Commenced in January 2007
Frequency: Monthly
Edition: International
Paper Count: 6

co-production Related Abstracts

6 Alternate Approaches to Quality Measurement: An Exploratory Study in Differentiation of “Quality” Characteristics in Services and Supports

Authors: Caitlin Bailey, Marian Frattarola Saulino, Beth Steinberg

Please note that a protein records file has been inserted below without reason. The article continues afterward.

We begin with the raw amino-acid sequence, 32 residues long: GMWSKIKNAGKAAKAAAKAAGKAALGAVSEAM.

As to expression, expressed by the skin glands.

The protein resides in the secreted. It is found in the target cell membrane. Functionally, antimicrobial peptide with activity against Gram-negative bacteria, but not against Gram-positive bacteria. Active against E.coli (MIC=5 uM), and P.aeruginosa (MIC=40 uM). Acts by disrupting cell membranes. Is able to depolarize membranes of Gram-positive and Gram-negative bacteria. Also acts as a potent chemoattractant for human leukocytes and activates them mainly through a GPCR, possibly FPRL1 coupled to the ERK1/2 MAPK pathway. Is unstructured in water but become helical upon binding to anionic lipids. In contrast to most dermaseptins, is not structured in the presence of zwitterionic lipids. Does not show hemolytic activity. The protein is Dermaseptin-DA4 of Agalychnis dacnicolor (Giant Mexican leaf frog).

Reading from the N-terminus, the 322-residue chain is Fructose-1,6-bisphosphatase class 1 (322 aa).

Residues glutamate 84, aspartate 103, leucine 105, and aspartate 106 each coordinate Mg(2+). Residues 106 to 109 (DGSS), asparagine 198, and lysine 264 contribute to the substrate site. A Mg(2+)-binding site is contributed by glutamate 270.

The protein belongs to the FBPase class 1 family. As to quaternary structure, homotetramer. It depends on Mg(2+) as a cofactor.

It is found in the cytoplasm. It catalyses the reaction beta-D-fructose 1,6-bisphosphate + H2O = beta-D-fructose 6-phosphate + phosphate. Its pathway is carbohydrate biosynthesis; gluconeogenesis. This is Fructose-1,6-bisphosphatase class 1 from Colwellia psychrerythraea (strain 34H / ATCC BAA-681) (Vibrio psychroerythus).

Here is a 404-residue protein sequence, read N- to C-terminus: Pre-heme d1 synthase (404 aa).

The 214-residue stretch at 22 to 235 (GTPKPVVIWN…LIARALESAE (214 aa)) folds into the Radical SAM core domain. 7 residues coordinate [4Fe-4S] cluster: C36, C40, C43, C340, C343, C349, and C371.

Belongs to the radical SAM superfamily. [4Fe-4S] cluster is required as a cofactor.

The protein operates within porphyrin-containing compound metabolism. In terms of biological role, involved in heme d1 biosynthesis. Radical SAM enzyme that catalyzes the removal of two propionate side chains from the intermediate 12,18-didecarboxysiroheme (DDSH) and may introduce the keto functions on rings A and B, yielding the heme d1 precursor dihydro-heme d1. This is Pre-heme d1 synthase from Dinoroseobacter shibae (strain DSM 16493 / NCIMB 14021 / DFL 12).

Today, virtually all programs offered to people with intellectual and developmental disabilities tout themselves as person-centered, community-based and inclusive, yet there is a vast range in type and quality of services that use these similar descriptors. The issue is exacerbated by the fields’ measurement practices around quality, inclusion, independent living, choice and person-centered outcomes. For instance, community inclusion for people with disabilities is often measured by the number of times person steps into his or her community. These measurement approaches set standards for quality too low so that agencies supporting group home residents to go bowling every week can report the same outcomes as an agency that supports one person to join a book club that includes people based on their literary interests rather than disability labels. Ultimately, lack of delineation in measurement contributes to the confusion between face value “quality” and true quality services and supports for many people with disabilities and their families. This exploratory study adopts alternative approaches to quality measurement including co-production methods and systems theoretical framework in order to identify the factors that 1) lead to high-quality supports and, 2) differentiate high-quality services. Project researchers have partnered with community practitioners who are all committed to providing quality services and supports but vary in the degree to which they are actually able to provide them. The study includes two parts; first, an online survey distributed to more than 500 agencies that have demonstrated commitment to providing high-quality services; and second, four in-depth case studies with agencies in three United States and Israel providing a variety of supports to children and adults with disabilities. Results from both the survey and in-depth case studies were thematically analyzed and coded. Results show that there are specific factors that differentiate service quality; however meaningful quality measurement practices also require that researchers explore the contextual factors that contribute to quality. These not only include direct services and interactions, but also characteristics of service users, their environments as well as organizations providing services, such as management and funding structures, culture and leadership. Findings from this study challenge researchers, policy makers and practitioners to examine existing quality service standards and measurements and to adopt alternate methodologies and solutions to differentiate and scale up evidence-based quality practices so that all people with disabilities have access to services that support them to live, work, and enjoy where and with whom they choose.